Mr. Yakimovich said they reviewed a range of options that seemed to make sense for the County, such as property tax, SPLOST, severance taxes, government grants/loans, special assessment district fees, impact fees, developer/development fees, and utility services fees. He said they went through an analysis of those, and tried to evaluate which of the options met certain criteria based on fairness and sublicity. The cost of implementation was a factor, because they did not want to add the burden of what is collected. They questioned if the revenue capacity was really capable of generating the kind of revenue either in parts or completely. He asked does the revenue grow when the costs of services arise, because there may be an increase in the cost of services, and will the revenue keep up? That is a key issue. He said the recommendations came back and the development piece, along with stormwater service fees, were the two most viable ways that the fund was programmed.
Mr. Yakimovich stated stormwater service fees, on the other hand, were a different concept. It is a fee for service based on the demand imposed on the County that drives this program.
Mr. Taylor asked, “what was your conclusion about the elasticity with the total revenues with service fees?”
Mr. Yakimovich said elasticity is good; for the most part, the kinds of factors that drive the fee are urbanization and development related things. He said as development grows, you end up with more impervious area; more impervious area, without a rate change, will drive the revenue with it (which is a good circumstance).
Ms. Angus asked if they were planning to capture the impervious surface data on new developments or new buildings at the plan stage, or do they have to be assessed by the Tax Assessors and delay the revenue for a year.
Mr. Yakimovich said it was a billing issue and those are issues they will be addressing; but at the moment, since the billing is through the property tax bill and is the vehicle that delivers the bill (an annual bill), the change in the property has to be recorded and assessed in the next property tax bill. He said it is possible to pick an effective date this happened. Then the bill the following year would pick up the change or prorated portion of that forward so it could be captured.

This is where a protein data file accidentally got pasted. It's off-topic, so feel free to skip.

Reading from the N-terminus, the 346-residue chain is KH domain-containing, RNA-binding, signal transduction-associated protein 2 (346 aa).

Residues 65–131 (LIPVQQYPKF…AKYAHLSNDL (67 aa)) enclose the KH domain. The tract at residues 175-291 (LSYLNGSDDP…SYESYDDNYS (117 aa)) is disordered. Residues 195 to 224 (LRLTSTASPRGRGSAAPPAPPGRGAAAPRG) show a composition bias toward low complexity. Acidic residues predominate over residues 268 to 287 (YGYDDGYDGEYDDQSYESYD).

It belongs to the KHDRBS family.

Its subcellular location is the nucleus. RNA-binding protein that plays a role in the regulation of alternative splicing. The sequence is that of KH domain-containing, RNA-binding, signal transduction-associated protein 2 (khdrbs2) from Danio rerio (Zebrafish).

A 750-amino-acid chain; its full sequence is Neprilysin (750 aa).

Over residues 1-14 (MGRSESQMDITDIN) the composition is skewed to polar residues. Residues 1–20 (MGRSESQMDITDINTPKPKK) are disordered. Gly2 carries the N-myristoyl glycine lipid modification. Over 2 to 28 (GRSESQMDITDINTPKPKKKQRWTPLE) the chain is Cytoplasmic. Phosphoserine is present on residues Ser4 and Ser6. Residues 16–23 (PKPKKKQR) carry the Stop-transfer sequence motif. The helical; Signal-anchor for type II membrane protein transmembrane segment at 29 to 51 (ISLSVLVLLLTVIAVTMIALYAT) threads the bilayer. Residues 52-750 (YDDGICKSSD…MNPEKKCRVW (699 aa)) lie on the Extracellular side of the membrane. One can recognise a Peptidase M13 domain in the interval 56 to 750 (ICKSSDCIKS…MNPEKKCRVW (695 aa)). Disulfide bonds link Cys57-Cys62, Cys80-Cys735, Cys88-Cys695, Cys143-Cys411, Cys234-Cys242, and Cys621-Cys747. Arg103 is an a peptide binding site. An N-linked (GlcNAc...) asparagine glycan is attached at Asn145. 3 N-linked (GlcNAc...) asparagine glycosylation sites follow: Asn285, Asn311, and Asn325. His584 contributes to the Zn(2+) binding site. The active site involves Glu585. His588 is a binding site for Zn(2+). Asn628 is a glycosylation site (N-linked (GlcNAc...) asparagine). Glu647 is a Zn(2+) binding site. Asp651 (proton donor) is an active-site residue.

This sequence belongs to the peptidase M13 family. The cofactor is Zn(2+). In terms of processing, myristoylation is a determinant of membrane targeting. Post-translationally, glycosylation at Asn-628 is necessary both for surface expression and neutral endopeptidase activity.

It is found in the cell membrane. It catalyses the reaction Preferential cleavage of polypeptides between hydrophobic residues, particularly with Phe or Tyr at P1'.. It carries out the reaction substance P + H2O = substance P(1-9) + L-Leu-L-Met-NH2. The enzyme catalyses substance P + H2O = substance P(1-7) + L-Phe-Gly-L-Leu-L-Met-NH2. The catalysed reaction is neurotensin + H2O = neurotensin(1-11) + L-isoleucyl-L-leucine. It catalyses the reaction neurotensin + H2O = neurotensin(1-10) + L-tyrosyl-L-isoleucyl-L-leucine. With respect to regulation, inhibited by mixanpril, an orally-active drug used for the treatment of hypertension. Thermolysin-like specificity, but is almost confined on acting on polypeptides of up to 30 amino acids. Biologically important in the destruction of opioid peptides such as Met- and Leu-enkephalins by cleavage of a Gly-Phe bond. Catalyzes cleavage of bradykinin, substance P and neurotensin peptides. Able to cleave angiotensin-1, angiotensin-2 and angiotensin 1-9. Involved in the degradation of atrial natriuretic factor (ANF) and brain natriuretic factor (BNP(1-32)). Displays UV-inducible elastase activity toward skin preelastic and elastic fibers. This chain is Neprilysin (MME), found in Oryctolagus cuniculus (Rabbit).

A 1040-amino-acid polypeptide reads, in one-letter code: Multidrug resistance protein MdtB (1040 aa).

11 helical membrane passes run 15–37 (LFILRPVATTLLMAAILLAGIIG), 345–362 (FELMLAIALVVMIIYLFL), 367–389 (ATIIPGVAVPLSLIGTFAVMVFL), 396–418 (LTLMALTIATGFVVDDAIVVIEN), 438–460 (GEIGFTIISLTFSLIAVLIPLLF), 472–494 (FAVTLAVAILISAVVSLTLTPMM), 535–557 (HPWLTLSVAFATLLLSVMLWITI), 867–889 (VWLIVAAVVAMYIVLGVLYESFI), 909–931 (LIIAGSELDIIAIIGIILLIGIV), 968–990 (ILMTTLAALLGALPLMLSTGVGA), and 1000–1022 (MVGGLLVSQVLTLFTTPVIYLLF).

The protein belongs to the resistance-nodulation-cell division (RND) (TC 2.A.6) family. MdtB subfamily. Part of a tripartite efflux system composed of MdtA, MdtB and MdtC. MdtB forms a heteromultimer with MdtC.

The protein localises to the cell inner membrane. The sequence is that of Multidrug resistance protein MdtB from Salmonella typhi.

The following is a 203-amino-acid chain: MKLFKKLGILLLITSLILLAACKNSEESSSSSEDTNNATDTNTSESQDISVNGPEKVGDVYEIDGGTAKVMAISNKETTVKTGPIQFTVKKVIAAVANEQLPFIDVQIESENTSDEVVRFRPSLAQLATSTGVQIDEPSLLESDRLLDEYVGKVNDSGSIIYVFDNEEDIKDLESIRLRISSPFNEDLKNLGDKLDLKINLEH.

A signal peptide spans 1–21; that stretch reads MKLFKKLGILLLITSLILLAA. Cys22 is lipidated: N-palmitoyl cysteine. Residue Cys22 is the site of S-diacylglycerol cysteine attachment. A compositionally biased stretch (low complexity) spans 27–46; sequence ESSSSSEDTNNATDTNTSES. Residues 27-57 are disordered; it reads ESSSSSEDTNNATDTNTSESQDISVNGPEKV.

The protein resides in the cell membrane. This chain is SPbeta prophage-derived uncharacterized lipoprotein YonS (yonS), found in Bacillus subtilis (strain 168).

Mr. Taylor asked what would cause total revenue to decline.
Mr. Yakimovich answered, “issue of credits and how those might be applied.” He said there are three (3) factors that drive the cost of service for this program: 1) imperviousness, 2) the size of the surface area, and 3) the number of parts dealt with. Those three (3) factors are the things looked at in developing a methodology for stormwater service. The predominant methodology in Georgia right now in the active utilities is imperviousness, which affects the run-off quantity, rate and water quality. This is a primary factor in driving the cost of the program, whether it is infrastructure, changes needed to accommodate it or in planning the regulatory activities that are part of it.
Commissioner Freedman asked when he talked about ‘imperviousness,’ was he talking about residential.
Mr. Yakimovich responded, “we are talking about imperviousness for all parcels. One of the things in single-family residential that we look at is the statistical spread; they do not vary in terms of size and perhaps percent of imperviousness quite as much as other parcels. The first task is to develop a unit; it is common in utility ratemaking to have a unit. What we have seen in Georgia is somewhere between one-hundred (100’) square feet and three-thousand (3,000’) square feet. Then we would look at residential properties and try to come up with how many units by going to each parcel and measuring the amount of imperviousness. Residential parcels will pay much less than a commercial parcel of same size; it just has more impervious cover. For residential parcels, we are trying to develop flat rates. Some time ago, it was estimated on an annual basis that residential would be between $30.00 and $50.00 a year. Until we look at the actual data, I cannot say, but I do think we will be at the lower end of that.”